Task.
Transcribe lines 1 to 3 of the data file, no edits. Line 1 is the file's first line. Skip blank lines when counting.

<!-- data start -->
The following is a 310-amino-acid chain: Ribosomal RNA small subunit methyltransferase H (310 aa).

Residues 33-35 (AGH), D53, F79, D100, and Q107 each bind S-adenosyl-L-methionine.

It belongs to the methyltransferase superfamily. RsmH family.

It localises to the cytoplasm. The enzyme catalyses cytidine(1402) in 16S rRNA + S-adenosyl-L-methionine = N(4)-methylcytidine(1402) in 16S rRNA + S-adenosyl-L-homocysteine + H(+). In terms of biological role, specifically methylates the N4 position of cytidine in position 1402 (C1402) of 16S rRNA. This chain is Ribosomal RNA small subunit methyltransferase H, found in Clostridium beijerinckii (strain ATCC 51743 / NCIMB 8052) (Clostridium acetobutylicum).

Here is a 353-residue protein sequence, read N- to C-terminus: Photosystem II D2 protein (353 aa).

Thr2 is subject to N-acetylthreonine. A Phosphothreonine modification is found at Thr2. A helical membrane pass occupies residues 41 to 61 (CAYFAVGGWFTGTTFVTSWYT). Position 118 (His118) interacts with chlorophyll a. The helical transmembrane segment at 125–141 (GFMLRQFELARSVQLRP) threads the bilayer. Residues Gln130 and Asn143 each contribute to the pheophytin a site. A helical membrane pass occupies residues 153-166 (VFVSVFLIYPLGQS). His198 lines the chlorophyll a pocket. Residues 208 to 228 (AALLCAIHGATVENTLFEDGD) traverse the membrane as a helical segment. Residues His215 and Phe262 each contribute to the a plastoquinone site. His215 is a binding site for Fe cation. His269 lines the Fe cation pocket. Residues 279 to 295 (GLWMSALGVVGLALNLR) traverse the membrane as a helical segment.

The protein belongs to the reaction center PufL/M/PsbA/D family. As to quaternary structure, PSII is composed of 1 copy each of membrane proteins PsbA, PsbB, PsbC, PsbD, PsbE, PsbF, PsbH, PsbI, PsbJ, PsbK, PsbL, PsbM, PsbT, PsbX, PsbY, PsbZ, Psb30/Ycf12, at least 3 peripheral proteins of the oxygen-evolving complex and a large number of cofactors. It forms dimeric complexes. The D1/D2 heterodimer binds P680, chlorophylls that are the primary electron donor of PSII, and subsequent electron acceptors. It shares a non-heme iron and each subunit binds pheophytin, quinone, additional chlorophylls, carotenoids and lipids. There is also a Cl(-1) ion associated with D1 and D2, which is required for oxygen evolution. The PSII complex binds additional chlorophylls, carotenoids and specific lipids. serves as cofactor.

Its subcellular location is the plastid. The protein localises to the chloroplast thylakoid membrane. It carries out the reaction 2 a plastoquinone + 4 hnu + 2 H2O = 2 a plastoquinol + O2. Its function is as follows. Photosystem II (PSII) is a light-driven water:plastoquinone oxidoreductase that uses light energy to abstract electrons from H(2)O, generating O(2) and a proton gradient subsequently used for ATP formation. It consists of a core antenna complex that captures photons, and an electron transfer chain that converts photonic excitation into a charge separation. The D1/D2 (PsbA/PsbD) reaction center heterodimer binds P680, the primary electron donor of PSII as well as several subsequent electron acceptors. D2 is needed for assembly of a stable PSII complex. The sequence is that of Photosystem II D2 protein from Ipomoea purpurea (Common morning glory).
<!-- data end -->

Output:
The following is a 310-amino-acid chain: Ribosomal RNA small subunit methyltransferase H (310 aa).

Residues 33-35 (AGH), D53, F79, D100, and Q107 each bind S-adenosyl-L-methionine.

It belongs to the methyltransferase superfamily. RsmH family.